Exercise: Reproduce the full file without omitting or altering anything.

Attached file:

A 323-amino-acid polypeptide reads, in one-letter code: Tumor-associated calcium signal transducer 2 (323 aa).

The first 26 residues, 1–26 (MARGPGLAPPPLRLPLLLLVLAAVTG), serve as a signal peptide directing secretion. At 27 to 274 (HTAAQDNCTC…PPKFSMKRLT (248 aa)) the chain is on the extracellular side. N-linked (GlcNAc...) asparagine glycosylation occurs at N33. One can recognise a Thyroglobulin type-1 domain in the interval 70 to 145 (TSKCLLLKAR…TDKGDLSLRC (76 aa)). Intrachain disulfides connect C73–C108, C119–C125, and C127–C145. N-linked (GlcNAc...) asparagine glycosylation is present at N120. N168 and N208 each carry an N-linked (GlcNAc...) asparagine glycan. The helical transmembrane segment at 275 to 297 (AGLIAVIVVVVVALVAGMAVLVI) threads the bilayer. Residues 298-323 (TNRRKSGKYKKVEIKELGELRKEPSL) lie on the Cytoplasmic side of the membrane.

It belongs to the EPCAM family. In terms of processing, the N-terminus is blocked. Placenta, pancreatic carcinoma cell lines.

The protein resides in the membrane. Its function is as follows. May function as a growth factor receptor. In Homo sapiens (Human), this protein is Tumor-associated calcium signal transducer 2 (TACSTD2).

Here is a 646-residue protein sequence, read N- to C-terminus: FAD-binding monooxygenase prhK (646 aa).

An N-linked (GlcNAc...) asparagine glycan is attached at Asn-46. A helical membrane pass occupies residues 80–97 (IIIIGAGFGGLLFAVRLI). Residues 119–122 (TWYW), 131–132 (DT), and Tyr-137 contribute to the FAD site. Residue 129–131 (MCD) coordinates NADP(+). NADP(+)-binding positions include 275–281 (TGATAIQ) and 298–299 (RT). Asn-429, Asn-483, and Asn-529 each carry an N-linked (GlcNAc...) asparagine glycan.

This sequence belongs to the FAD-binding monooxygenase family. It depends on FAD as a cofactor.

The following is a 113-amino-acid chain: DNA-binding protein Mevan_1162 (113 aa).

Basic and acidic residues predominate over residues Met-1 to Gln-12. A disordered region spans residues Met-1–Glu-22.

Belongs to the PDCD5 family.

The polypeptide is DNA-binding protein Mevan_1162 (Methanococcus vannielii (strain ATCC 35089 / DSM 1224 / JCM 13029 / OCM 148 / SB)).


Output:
A 323-amino-acid polypeptide reads, in one-letter code: Tumor-associated calcium signal transducer 2 (323 aa).

The first 26 residues, 1–26 (MARGPGLAPPPLRLPLLLLVLAAVTG), serve as a signal peptide directing secretion. At 27 to 274 (HTAAQDNCTC…PPKFSMKRLT (248 aa)) the chain is on the extracellular side. N-linked (GlcNAc...) asparagine glycosylation occurs at N33. One can recognise a Thyroglobulin type-1 domain in the interval 70 to 145 (TSKCLLLKAR…TDKGDLSLRC (76 aa)). Intrachain disulfides connect C73–C108, C119–C125, and C127–C145. N-linked (GlcNAc...) asparagine glycosylation is present at N120. N168 and N208 each carry an N-linked (GlcNAc...) asparagine glycan. The helical transmembrane segment at 275 to 297 (AGLIAVIVVVVVALVAGMAVLVI) threads the bilayer. Residues 298-323 (TNRRKSGKYKKVEIKELGELRKEPSL) lie on the Cytoplasmic side of the membrane.

It belongs to the EPCAM family. In terms of processing, the N-terminus is blocked. Placenta, pancreatic carcinoma cell lines.

The protein resides in the membrane. Its function is as follows. May function as a growth factor receptor. In Homo sapiens (Human), this protein is Tumor-associated calcium signal transducer 2 (TACSTD2).

Here is a 646-residue protein sequence, read N- to C-terminus: FAD-binding monooxygenase prhK (646 aa).

An N-linked (GlcNAc...) asparagine glycan is attached at Asn-46. A helical membrane pass occupies residues 80–97 (IIIIGAGFGGLLFAVRLI). Residues 119–122 (TWYW), 131–132 (DT), and Tyr-137 contribute to the FAD site. Residue 129–131 (MCD) coordinates NADP(+). NADP(+)-binding positions include 275–281 (TGATAIQ) and 298–299 (RT). Asn-429, Asn-483, and Asn-529 each carry an N-linked (GlcNAc...) asparagine glycan.

This sequence belongs to the FAD-binding monooxygenase family. It depends on FAD as a cofactor.

The following is a 113-amino-acid chain: DNA-binding protein Mevan_1162 (113 aa).

Basic and acidic residues predominate over residues Met-1 to Gln-12. A disordered region spans residues Met-1–Glu-22.

Belongs to the PDCD5 family.

The polypeptide is DNA-binding protein Mevan_1162 (Methanococcus vannielii (strain ATCC 35089 / DSM 1224 / JCM 13029 / OCM 148 / SB)).